We do, however, have some additional baseball-specific data to work with. Let's look at the 26 post-season series in which a team has trailed 3-0 in a little bit more detail:
Year Series Ahead Behind Game 4 Result Series Result 1907 WS Cubs Tigers 2-0 4-0 1910 WS A's Cubs 3-4 4-1 1914 WS Braves A's 3-1 4-0 1922 WS Giants Yankees 5-3 4-0 1927 WS Yankees Pirates 4-3 4-0 1928 WS Yankees Cardinals 7-3 4-0 1932 WS Yankees Cubs 13-6 4-0 1937 WS Yankees Giants 3-7 4-1 1938 WS Yankees Cubs 8-3 4-0 1939 WS Yankees Reds 7-4 4-0 1950 WS Yankees Phillies 5-2 4-0 1954 WS Giants Indians 7-4 4-0 1963 WS Dodgers Yankees 2-1 4-0 1966 WS Orioles Dodgers 1-0 4-0 1970 WS Orioles Reds 5-6 4-1 1976 WS Reds Yankees 7-2 4-0 1988 ALDS A's Red Sox 4-1 4-0 1989 WS A's Giants 9-6 4-0 1990 ALDS A's Red Sox 3-1 4-0 1990 WS Reds A's 2-1 4-0 1995 NLDS Braves Reds 6-0 4-0 1998 NLDS Padres Braves 3-8 4-2 1998 WS Yankees Padres 3-0 4-0 1999 NLDS Braves Mets 2-3 4-2 1999 WS Yankees Braves 4-1 4-0 2004 ALDS Yankees Red Sox 4-6 3-4What stands out is the number of sweeps. The team with a 3-0 lead has gone on to win Game Four and bring out the brooms on 20 of 26 occasions. The series has been extended to five games just six times, and six games just three times. The 2004 Red Sox, of course, are the only team to force a Game Seven and the only team to win it.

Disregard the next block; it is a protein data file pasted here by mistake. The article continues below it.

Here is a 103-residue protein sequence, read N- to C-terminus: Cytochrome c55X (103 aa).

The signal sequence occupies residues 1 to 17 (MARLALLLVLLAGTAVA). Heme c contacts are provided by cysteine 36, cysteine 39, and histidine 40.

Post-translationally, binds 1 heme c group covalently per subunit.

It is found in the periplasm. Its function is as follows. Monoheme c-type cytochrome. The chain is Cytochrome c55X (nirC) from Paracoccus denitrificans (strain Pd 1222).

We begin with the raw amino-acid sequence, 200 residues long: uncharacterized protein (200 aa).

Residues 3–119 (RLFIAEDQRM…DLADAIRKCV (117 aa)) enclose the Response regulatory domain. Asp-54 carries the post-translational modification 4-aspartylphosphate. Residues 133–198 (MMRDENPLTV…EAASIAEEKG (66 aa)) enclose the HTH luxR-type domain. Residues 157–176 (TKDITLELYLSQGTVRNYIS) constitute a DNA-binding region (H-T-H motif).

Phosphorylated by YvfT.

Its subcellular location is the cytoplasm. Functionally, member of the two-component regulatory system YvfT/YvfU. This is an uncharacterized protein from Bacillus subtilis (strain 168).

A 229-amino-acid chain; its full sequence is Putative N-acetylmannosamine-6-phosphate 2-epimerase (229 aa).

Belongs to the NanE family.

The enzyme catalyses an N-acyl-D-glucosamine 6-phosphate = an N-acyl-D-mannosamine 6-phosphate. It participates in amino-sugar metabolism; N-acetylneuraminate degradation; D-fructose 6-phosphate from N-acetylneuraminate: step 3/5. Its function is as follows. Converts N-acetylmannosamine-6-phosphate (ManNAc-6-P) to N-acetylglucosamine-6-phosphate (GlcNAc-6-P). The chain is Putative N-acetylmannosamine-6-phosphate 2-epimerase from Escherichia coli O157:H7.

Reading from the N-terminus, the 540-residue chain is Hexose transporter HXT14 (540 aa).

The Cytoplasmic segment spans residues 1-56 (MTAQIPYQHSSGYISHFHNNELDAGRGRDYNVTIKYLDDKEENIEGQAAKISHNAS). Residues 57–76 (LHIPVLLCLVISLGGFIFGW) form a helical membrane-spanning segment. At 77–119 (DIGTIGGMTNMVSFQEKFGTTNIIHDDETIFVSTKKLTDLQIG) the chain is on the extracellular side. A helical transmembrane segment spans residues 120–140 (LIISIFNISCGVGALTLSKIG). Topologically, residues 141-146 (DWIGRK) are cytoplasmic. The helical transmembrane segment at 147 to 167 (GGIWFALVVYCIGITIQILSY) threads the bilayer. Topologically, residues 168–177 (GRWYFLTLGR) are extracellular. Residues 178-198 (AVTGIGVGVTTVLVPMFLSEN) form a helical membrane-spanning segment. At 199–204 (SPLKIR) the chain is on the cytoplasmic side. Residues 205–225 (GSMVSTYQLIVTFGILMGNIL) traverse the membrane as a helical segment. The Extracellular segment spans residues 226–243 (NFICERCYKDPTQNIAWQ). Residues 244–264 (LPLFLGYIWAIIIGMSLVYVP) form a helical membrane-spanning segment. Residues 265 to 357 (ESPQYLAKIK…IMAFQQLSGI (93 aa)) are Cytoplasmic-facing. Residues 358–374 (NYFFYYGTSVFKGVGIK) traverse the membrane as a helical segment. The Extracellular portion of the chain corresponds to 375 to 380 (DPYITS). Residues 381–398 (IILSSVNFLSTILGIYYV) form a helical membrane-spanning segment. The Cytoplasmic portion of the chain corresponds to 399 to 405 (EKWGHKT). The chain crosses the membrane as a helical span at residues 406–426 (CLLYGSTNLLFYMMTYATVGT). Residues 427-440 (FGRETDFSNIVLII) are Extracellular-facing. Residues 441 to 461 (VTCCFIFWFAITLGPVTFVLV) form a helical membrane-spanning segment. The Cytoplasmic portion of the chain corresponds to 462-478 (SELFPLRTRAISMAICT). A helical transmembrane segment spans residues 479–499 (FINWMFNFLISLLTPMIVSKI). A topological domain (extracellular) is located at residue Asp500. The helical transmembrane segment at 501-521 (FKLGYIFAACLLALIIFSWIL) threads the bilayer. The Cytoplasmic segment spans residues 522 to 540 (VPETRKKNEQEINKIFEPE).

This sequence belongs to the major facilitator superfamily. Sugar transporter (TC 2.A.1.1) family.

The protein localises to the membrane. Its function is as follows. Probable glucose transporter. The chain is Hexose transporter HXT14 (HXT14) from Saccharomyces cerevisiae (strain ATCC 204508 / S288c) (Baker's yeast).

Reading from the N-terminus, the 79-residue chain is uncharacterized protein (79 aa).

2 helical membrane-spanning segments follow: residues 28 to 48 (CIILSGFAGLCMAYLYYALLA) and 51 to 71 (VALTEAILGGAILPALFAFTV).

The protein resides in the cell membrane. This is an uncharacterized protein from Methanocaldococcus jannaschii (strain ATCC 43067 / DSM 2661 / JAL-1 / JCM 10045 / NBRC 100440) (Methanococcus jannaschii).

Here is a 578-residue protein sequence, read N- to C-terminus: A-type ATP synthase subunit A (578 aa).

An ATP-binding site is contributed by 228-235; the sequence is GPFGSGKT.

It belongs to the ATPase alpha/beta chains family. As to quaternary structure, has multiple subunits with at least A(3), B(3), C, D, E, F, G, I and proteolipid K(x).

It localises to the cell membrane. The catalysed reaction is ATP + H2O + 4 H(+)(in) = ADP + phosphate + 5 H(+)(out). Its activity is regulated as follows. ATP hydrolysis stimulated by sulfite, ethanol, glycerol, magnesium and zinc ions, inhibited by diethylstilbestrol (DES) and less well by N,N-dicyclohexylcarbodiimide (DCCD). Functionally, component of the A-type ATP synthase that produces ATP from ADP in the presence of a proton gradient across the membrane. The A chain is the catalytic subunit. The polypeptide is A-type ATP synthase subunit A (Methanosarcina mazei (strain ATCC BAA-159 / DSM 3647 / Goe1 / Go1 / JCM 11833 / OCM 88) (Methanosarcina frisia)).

All told, teams trailing 3-0 in a postseason series have managed an 11-25 record in the games that follows. That seems, at first glance, to be a non-random result. Is it?
Once again, the answer depends on the skill advantage of the team that holds the lead. If you take two teams of equal strength, Team A will win 25 or more times in 36 games about 1.4% of the time (this is estimated using a binomial distribution. If instead Team A has a 55-45 skill advantage--a much more realistic assumption--it will go 25-11 or better about 5.6% of the time.
The latter figure is just on the cusp of statistical significance. But it's also worth looking at the scores of Game Fours when a team trails 3-0:
1 run: four times
In 14 of 26 Game Fours, the leading team has won by one run or two runs, or has lost the game. If the trailing team were laying down and setting its golf schedule for the winter, you'd expect a lot of blowouts. Instead, the games have been quite competitive: just four times has the game been decided by more than three runs.
None of this is likely to provide much comfort to Cardinal fans. St. Louis has to win four games in a row, and that no easy feat in baseball, especially against a team a good as the Red Sox. But history provides no compelling evidence that the feat is any more difficult than that.